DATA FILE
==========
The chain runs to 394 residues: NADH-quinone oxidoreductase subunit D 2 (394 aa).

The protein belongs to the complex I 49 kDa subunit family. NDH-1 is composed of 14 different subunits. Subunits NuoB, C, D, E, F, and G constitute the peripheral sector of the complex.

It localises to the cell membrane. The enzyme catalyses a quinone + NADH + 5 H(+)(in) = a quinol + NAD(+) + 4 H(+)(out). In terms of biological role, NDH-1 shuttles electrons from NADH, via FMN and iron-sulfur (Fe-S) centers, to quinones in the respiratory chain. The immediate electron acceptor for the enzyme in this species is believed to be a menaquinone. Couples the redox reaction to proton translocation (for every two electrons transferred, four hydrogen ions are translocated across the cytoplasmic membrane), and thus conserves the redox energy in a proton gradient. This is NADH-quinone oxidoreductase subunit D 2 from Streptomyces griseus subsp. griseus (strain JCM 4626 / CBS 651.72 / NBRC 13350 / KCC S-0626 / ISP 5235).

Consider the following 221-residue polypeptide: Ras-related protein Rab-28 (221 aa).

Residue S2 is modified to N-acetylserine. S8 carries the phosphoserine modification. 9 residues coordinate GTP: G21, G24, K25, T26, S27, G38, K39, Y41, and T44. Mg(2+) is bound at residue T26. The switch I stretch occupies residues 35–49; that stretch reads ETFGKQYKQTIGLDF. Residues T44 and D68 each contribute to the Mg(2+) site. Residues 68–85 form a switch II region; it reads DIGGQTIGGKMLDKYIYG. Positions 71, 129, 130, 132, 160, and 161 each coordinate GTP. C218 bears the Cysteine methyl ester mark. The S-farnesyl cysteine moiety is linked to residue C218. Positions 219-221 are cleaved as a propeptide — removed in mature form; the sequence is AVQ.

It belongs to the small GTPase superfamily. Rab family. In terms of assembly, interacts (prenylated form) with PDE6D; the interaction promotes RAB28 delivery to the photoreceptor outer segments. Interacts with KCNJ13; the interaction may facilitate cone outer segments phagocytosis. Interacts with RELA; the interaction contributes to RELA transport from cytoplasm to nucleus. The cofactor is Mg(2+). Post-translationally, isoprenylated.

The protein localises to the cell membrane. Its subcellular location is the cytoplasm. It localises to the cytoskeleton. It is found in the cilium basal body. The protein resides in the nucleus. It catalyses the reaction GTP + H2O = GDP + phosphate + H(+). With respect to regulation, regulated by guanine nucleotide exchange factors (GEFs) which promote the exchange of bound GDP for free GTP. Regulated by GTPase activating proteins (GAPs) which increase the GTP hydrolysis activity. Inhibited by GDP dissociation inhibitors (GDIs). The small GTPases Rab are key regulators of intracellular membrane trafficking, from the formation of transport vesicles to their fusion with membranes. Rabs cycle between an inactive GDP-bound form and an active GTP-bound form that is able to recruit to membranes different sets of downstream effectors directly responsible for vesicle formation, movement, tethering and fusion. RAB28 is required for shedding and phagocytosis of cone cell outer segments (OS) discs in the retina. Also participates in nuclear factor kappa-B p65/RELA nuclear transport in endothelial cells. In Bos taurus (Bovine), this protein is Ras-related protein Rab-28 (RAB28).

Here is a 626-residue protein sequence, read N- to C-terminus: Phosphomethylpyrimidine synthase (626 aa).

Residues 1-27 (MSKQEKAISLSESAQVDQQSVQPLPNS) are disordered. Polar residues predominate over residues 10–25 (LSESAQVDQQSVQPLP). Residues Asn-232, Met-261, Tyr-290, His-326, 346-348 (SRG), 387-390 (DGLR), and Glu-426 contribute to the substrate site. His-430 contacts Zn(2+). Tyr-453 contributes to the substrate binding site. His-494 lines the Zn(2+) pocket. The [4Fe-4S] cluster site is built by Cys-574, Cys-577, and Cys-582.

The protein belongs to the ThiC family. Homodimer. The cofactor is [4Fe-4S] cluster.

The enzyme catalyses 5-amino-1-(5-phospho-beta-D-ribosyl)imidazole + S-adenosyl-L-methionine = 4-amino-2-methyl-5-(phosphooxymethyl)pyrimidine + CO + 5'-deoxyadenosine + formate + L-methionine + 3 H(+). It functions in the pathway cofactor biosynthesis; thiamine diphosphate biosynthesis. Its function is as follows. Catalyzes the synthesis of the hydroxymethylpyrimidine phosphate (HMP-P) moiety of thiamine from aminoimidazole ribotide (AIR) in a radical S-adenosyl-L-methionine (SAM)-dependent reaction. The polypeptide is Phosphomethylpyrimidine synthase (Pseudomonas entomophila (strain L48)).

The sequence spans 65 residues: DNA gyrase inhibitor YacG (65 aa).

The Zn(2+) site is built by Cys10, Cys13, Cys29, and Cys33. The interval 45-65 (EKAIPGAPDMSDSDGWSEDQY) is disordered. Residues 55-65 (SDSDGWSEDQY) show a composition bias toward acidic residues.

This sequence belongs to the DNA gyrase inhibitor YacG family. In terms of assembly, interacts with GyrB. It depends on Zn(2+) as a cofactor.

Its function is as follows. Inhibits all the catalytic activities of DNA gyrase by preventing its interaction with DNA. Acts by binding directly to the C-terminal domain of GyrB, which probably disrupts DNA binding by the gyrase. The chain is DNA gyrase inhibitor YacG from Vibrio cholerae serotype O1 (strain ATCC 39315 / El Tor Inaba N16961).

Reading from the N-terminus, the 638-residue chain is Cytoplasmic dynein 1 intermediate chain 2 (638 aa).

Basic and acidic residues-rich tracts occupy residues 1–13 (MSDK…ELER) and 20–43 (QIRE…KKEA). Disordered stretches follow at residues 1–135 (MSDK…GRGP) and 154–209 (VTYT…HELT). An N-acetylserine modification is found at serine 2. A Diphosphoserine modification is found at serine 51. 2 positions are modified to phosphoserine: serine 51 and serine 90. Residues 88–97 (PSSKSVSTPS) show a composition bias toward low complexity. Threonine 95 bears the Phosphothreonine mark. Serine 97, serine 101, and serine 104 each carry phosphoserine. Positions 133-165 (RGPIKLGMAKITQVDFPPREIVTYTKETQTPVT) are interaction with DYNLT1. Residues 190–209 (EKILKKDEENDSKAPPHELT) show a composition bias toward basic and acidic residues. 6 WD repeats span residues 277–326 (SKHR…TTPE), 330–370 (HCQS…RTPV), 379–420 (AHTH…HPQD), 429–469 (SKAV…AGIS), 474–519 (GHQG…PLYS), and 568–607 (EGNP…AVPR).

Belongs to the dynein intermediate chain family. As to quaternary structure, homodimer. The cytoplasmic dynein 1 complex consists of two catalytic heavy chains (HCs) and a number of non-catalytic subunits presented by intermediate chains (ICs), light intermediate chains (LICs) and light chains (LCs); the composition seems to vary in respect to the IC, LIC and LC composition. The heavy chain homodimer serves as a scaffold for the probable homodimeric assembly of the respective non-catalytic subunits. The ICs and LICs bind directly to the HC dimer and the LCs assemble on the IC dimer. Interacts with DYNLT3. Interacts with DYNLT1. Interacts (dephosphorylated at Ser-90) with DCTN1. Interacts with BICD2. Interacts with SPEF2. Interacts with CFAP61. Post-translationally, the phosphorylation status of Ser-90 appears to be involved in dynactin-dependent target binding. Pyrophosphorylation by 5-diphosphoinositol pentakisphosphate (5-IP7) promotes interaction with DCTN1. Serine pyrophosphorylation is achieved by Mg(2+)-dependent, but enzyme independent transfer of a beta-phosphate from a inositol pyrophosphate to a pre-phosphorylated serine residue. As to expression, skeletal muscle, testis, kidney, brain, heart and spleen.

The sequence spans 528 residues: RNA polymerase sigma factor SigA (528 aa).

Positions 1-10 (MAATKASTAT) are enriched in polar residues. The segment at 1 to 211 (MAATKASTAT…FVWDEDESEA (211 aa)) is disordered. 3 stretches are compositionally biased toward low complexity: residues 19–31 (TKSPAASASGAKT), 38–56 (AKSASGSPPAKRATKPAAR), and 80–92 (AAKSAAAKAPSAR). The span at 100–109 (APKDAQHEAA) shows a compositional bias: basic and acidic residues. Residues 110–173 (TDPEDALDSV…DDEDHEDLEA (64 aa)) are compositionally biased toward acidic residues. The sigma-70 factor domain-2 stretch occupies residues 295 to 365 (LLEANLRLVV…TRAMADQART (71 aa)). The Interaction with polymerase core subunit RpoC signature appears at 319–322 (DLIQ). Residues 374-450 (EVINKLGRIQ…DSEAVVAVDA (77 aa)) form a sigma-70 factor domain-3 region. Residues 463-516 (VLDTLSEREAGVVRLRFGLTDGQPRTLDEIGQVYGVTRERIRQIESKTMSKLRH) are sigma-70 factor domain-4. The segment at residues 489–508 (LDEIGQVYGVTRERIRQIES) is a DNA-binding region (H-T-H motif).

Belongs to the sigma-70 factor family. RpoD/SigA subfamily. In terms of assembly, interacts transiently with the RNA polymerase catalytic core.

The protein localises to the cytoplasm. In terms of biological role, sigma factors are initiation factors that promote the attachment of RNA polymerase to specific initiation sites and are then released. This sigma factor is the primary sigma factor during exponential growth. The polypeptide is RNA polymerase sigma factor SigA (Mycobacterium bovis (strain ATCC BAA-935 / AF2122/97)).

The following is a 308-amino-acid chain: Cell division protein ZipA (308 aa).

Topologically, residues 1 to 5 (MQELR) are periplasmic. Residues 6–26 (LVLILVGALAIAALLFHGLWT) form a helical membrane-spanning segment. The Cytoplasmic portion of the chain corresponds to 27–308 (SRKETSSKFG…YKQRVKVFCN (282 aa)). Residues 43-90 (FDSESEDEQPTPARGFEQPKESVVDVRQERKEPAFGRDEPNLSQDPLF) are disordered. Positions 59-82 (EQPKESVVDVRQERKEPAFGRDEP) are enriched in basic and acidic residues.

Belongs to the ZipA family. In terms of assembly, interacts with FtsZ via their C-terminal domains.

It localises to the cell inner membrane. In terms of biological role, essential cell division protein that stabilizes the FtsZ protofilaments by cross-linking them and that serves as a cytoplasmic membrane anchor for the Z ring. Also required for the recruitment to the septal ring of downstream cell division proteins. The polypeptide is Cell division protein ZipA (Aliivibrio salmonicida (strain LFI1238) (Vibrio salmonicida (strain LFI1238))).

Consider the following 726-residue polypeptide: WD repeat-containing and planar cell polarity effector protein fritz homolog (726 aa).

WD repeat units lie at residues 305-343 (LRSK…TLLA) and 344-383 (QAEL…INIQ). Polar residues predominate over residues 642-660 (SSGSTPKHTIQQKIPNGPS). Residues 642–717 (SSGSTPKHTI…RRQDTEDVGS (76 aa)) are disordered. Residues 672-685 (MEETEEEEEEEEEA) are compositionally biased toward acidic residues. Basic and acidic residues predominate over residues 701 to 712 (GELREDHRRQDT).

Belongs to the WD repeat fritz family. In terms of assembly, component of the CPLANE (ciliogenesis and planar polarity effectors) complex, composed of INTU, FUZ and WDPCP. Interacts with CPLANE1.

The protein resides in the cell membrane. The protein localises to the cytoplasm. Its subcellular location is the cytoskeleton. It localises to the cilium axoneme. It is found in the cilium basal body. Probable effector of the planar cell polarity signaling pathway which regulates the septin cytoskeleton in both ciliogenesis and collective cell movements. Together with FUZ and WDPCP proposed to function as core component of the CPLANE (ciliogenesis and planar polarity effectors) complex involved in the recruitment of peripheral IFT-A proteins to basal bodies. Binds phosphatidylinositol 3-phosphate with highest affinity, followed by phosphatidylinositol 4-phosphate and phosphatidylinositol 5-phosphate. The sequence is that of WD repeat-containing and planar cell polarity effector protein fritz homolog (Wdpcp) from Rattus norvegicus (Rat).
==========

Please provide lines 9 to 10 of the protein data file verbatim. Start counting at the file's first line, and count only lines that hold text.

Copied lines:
Residues 1-27 (MSKQEKAISLSESAQVDQQSVQPLPNS) are disordered. Polar residues predominate over residues 10–25 (LSESAQVDQQSVQPLP). Residues Asn-232, Met-261, Tyr-290, His-326, 346-348 (SRG), 387-390 (DGLR), and Glu-426 contribute to the substrate site. His-430 contacts Zn(2+). Tyr-453 contributes to the substrate binding site. His-494 lines the Zn(2+) pocket. The [4Fe-4S] cluster site is built by Cys-574, Cys-577, and Cys-582.

The protein belongs to the ThiC family. Homodimer. The cofactor is [4Fe-4S] cluster.